If there’s one trait that jewelry store employees have, it’s loyalty.

In Big Survey 2016, 75 percent of stores reported that their staff had on average been with them five years or more.

That sort of longevity contrasts sharply with current trends, especially among younger workers. Shane Decker notes that the Bureau of Labor Statistics recently published a report showing that the average American has had more than seven jobs before she turns 29.


“I’m hearing jewelers say that people who are ages 23-27 will stay six months to a year and leave,” he said.

As a result, these store owners try to hire people ages 45 and older because they stay longer, he said. There are plenty of good things to be said about hiring older workers — studies show they call in sick less, work harder, don’t get involved in office politics, and have good life skills — but if first-time wedding customers are among your target markets, it can be beneficial to have younger workers whom your customers feel they can relate to.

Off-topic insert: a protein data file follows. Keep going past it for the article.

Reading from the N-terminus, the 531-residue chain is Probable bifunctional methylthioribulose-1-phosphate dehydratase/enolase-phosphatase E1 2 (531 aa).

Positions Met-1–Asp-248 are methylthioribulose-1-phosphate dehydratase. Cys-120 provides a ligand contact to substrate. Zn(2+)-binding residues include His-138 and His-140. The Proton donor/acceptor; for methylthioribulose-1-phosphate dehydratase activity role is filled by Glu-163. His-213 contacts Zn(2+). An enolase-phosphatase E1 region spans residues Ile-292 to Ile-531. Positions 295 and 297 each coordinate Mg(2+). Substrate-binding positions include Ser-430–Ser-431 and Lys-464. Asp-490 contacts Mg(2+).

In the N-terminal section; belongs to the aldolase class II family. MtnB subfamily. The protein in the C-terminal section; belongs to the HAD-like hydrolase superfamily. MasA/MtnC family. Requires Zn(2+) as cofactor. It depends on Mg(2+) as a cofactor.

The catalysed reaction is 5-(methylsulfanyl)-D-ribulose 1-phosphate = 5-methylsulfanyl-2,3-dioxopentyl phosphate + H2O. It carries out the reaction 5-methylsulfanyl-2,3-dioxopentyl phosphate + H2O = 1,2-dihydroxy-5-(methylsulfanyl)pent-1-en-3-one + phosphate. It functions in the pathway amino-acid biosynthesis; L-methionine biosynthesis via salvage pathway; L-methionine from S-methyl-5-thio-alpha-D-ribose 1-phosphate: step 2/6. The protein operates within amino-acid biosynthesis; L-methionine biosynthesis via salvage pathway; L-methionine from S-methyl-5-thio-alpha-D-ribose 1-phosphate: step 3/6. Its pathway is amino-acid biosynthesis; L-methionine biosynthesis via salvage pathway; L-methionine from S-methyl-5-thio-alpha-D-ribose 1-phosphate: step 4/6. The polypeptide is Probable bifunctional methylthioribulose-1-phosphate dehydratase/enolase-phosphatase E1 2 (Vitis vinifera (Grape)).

So don’t give up too soon on the young‘uns, Decker said.

“There are young people who are excited about working in the jewelry industry.”

This article is an online extra for INSTORE Online.


A Worry-Free Way to Close Shop

Ron Pierro, owner of Pierro's Jewelers in Brandenton, Florida, chose Wilkerson to run his going out of business sale. From marketing to on-site sale management, Wilkerson did it all--giving Ron the kind of closure that only comes from trusting the best. Wilkerson.


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